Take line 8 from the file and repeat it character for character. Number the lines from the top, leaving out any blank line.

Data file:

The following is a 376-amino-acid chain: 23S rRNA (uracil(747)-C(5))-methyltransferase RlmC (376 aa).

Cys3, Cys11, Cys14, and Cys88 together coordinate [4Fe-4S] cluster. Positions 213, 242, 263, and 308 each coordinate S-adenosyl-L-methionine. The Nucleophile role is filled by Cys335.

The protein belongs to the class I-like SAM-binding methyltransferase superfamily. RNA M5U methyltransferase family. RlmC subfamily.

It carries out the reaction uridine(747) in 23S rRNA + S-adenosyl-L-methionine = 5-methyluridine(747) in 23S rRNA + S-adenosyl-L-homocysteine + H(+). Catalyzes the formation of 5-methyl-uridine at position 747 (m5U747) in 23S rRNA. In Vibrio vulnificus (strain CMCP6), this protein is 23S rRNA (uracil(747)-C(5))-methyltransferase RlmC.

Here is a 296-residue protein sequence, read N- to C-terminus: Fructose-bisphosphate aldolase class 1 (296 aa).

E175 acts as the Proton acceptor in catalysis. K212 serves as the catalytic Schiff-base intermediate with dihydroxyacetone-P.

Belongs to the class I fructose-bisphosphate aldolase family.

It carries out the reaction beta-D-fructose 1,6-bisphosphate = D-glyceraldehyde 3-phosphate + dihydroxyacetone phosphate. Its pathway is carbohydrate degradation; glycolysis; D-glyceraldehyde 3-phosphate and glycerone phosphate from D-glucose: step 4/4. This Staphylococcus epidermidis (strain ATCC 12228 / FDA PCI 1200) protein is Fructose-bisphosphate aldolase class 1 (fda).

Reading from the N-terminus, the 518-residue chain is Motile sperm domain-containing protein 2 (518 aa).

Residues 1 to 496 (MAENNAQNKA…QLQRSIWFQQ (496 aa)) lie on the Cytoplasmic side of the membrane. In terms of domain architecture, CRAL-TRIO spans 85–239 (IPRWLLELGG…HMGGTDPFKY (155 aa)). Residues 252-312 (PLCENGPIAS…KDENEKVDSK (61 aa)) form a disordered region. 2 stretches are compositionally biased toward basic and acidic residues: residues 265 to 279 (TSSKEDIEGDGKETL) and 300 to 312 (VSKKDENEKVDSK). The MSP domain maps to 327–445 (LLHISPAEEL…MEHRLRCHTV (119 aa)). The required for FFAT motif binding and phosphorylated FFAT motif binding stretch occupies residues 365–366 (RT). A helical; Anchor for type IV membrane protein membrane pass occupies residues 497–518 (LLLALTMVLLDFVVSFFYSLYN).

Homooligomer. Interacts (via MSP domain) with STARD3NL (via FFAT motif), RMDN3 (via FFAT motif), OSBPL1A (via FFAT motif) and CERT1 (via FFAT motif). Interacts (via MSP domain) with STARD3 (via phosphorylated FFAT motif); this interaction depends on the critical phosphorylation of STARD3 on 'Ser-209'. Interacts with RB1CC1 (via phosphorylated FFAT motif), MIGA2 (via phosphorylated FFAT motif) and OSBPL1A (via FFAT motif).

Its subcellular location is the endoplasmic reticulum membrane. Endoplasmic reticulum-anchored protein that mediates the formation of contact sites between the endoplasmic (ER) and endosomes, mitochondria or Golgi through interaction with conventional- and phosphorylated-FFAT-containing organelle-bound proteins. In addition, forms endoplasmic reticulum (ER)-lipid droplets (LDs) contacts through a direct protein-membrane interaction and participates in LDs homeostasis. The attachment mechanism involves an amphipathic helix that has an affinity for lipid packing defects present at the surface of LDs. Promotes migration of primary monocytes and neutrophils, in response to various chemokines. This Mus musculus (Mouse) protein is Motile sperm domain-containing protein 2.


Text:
It carries out the reaction beta-D-fructose 1,6-bisphosphate = D-glyceraldehyde 3-phosphate + dihydroxyacetone phosphate. Its pathway is carbohydrate degradation; glycolysis; D-glyceraldehyde 3-phosphate and glycerone phosphate from D-glucose: step 4/4. This Staphylococcus epidermidis (strain ATCC 12228 / FDA PCI 1200) protein is Fructose-bisphosphate aldolase class 1 (fda).